Treatment criteria for acute and chronic hepatitis B in pregnancy
The paramount issue is which pregnant women with HBV infection should be treated.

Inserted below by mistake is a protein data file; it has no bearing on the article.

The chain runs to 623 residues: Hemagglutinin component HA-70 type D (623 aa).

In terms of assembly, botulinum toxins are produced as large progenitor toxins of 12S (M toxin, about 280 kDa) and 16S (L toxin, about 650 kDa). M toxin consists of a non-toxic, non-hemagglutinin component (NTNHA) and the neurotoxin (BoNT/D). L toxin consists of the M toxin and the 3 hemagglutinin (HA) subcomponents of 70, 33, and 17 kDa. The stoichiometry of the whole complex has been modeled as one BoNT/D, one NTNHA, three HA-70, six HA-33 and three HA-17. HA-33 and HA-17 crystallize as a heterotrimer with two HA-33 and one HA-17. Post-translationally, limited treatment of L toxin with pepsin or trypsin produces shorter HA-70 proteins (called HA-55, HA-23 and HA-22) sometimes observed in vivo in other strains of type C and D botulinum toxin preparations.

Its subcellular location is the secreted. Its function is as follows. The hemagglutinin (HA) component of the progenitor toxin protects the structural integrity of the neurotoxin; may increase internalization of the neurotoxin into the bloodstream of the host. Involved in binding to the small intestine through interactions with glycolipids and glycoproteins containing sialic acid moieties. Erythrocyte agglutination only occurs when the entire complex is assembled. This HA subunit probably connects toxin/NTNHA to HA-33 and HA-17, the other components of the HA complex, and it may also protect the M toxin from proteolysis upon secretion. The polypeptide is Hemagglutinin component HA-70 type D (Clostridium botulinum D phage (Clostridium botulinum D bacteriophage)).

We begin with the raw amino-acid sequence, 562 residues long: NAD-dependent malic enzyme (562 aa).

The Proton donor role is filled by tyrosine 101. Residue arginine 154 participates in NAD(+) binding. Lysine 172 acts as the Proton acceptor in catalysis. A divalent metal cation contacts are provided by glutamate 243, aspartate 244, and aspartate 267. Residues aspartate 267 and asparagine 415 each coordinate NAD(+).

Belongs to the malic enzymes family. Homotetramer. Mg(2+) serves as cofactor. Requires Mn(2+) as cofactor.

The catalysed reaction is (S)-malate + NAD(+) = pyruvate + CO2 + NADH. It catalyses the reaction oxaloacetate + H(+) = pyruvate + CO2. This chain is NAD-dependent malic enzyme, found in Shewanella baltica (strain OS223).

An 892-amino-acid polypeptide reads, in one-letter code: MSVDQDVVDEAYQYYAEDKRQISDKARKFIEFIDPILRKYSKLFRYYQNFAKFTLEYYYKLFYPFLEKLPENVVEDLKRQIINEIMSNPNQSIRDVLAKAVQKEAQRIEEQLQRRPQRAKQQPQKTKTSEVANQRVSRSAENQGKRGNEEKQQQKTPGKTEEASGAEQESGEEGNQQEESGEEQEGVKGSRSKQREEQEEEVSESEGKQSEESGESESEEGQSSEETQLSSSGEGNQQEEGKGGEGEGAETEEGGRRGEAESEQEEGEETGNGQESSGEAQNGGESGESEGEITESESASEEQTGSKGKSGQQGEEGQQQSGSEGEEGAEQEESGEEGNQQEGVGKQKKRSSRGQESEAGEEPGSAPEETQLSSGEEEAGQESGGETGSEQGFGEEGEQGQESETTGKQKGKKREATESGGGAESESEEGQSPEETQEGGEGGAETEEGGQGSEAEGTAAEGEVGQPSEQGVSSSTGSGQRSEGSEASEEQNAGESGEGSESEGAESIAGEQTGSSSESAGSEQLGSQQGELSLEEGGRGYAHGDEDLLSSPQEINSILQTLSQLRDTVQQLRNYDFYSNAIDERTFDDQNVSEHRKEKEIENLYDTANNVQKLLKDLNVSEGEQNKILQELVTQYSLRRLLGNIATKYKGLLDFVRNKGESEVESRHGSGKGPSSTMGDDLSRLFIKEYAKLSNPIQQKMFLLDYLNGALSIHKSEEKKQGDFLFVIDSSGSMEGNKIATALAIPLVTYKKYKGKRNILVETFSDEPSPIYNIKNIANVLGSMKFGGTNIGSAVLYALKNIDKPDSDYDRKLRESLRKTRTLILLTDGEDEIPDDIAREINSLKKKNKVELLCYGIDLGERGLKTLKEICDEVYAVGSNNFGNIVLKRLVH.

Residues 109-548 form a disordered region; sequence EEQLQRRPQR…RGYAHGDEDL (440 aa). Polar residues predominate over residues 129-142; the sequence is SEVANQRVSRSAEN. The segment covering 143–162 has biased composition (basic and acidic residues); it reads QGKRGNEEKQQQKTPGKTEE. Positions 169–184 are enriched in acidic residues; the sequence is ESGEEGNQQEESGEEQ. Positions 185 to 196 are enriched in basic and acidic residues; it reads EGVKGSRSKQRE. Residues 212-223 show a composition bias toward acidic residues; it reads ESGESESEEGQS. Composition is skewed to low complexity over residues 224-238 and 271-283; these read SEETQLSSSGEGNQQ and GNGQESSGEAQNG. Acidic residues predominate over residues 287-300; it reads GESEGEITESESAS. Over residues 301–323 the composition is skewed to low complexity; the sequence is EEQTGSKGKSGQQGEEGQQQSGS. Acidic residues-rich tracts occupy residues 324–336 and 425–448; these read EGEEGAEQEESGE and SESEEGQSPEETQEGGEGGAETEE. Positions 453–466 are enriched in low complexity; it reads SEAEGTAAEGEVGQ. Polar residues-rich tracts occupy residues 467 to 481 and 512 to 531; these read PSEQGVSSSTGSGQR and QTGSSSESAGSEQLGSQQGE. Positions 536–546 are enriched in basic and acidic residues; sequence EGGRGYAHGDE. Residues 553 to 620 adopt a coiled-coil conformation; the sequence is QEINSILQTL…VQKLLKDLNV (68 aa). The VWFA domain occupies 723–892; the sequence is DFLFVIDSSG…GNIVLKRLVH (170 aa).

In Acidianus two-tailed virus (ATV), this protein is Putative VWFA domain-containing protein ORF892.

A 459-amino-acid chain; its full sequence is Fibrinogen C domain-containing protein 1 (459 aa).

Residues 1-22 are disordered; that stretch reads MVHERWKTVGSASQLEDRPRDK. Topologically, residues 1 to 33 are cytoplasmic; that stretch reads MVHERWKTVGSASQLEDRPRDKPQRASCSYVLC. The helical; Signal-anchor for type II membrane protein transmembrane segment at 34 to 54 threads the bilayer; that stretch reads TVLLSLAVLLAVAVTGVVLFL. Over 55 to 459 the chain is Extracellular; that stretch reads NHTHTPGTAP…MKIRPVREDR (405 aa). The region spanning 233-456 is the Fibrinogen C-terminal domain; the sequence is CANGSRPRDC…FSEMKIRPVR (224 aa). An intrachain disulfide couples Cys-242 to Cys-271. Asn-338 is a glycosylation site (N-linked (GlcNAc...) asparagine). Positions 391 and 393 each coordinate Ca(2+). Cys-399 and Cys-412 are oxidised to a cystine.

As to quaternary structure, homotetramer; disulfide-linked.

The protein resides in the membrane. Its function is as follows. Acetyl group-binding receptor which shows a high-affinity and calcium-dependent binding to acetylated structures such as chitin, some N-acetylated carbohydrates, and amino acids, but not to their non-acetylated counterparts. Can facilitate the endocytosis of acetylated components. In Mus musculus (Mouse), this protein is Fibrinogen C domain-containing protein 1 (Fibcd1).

In the case of acute hepatitis B, the main goal of the treatment should be the prevention of acute liver failure. The quality of current evidence regarding pharmacological interventions in this setting is unfortunately very low. Nevertheless, antiviral therapy is rarely necessary, since the large majority of adult patients (> 95%) have a full and spontaneous recovery, and, as mentioned above, the clinical course of this entity does not differ between pregnant and non-pregnant women. The problem is the management of cases suffering from severe acute HBV infection. First, in case of serious hepatitis affecting gravid women, differential diagnosis is essential to rule out, for example, diseases unique to pregnancy, such as acute fatty liver of pregnancy (AFLP) as well as haemolysis, elevated liver enzymes, and low platelets (HELLP) syndrome, representing two hepatic emergencies in the third trimester. Once the viral aetiology is established, borrowing the recommendations applying to the general population, the treatment should rely on nucleos(t)ide analogue (NA) agents and the patients should be considered, as extrema ratio, for liver transplantation. Therapy with NAs can prevent acute liver failure and the related mortality, but needs to be started early in the course of severe acute hepatitis, otherwise the protective effect does not display. Due to the lack of high-quality data, there is high uncertainty regarding the best therapeutic options; recommendations for the general population support the use of tenofovir disoproxil fumarate (TDF), entecavir (ETV), and lamivudine (LAM). To date, there is no information about the use in severe acute hepatitis B of tenofovir alafenamide (TAF), the prodrug of tenofovir developed to ameliorate the safety and tolerability profile of TDF. Among the above-mentioned NAs, LAM and TDF are preferable in pregnancy, in particular the latter one, owing to its high resistance barrier that is fundamental in case of prolongation of therapy for chronicity. In extreme circumstances, liver transplantation might be a therapeutic option even during pregnancy if hepatic decompensation exceeds the point of no return: The difficulty of the task is doubled, as it involves two organisms (the mother and the foetus), but successful cases have been described, also related to fulminant hepatitis B.